By Chrissy Houlahan and Flora Cardoni
We are facing multiple crises at once. As we grapple with the coronavirus pandemic and a national reckoning with racial injustice, we cannot forget that the climate crisis is reaching a boiling point.
We do not have the luxury of solving one crisis at a time — and when it comes to climate change, our window of opportunity for meaningful action that can prevent catastrophic change is urgent. If we’ve learned anything from the coronavirus pandemic, it’s that we must be proactive in addressing global crises. After decades of science denial and delay, we need climate action now.
Throughout the pandemic, climate change has been the elephant in the room. But environmental degradation is already adding a layer to the compounding impacts of the coronavirus crisis.
For example, a Harvard study found that areas with higher levels of air pollution are experiencing higher death rates from COVID-19. This shouldn’t be surprising — decades of research have documented that air pollution increases the danger of respiratory and cardiovascular disease and also increases our susceptibility to infections.
Too often, the communities bearing the brunt of this exposure to pollution are low-income and communities of color. And climate change is making our air quality even worse.
Climate change-fueled threats are also interacting with and exacerbating the crises in other ways. These threats, such as more frequent and intense unhealthy air days, extreme heat waves, flash-flooding, and increasingly severe storms will only intensify without bold action.
This brewing storm is staring us in the face right now in California, where climate change is causing hotter temperatures and more frequent and intense droughts. This is helping to fuel the wildfires that are blazing across the state, displacing thousands of people from their homes in the midst of a pandemic where home is the safest place to be.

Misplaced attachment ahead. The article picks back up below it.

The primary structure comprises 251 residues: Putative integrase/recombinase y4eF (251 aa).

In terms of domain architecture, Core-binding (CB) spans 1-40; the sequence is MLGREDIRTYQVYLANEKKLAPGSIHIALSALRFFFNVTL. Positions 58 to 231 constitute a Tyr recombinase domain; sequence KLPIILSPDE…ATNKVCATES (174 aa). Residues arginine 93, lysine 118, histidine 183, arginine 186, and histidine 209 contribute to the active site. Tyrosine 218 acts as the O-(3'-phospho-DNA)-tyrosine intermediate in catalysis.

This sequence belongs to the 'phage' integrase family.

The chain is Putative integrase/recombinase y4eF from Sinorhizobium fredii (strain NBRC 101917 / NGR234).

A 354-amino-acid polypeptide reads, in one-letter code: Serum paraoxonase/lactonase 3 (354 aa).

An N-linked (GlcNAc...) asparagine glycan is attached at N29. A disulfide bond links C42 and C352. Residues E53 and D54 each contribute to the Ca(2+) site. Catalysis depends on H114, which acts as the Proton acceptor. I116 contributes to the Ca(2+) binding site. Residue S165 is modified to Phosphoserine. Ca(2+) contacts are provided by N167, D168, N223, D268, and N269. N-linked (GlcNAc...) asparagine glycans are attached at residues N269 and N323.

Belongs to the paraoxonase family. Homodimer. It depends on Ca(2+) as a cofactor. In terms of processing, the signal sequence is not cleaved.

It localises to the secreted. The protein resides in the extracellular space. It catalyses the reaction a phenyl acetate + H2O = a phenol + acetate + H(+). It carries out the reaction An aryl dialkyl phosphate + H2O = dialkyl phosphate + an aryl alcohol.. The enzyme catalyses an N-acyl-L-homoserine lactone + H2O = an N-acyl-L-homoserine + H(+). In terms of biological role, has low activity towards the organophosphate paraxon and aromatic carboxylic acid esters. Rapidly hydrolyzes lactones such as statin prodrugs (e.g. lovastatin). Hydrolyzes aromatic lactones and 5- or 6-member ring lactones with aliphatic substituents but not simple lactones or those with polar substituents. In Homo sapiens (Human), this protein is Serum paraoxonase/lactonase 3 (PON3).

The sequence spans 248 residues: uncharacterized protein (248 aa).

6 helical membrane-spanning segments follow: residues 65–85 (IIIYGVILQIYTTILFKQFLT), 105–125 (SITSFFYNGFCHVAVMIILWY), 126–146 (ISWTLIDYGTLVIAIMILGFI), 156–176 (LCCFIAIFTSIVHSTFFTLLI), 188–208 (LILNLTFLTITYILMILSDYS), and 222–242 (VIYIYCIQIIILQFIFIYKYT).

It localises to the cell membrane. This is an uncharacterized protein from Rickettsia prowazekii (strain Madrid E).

This compounding danger makes it imperative that we take comprehensive and immediate steps to address global warming.
The science is clear: if we delay action any longer, we will be hard-pressed to halt the worst effects of climate change. And furthermore, many of these consequences will continue to hit low-income communities and communities of color the hardest.
Despite this, many of our leaders are making policy decisions that are taking us further away from a solution. On Aug. 13, for example, the Environmental Protection Agency finalized a new rule that rolls back important regulations on greenhouse gas emissions from the oil and gas industry, further putting our health and climate at risk.
Thankfully, we have solutions, and momentum is building. Just last month, the Congressional Select Committee on the Climate Crisis released a comprehensive report detailing programs and policies to tackle climate change at the federal level. It is a bold blueprint for how we can transform our transportation system, preserve natural resources and public lands, increase clean energy, and improve clean water infrastructure.
We have the technology we need to transition our society to 100 percent clean energy– and we need action at every level of government to do so. That’s why we are proud to be supporting legislation that will implement solutions at the federal level, including the 100 Percent Clean Economy Act in Congress.
We are at a crossroads. We can use this moment to chart a path to a more sustainable future for Pennsylvania, where everyone has cleaner water to drink, cleaner air to breathe, and a livable climate to call home, or we can continue to put both lives and our planet in jeopardy.
Let’s put people’s health and safety first, and get ahead of the next crisis while responding to this one.
U.S. Rep. Chrissy Houlahan, a Democrat, represents Pennsylvania’s 6th Congressional District. Flora Cardoni is the field director for the environmental advocacy group PennEnvironment.
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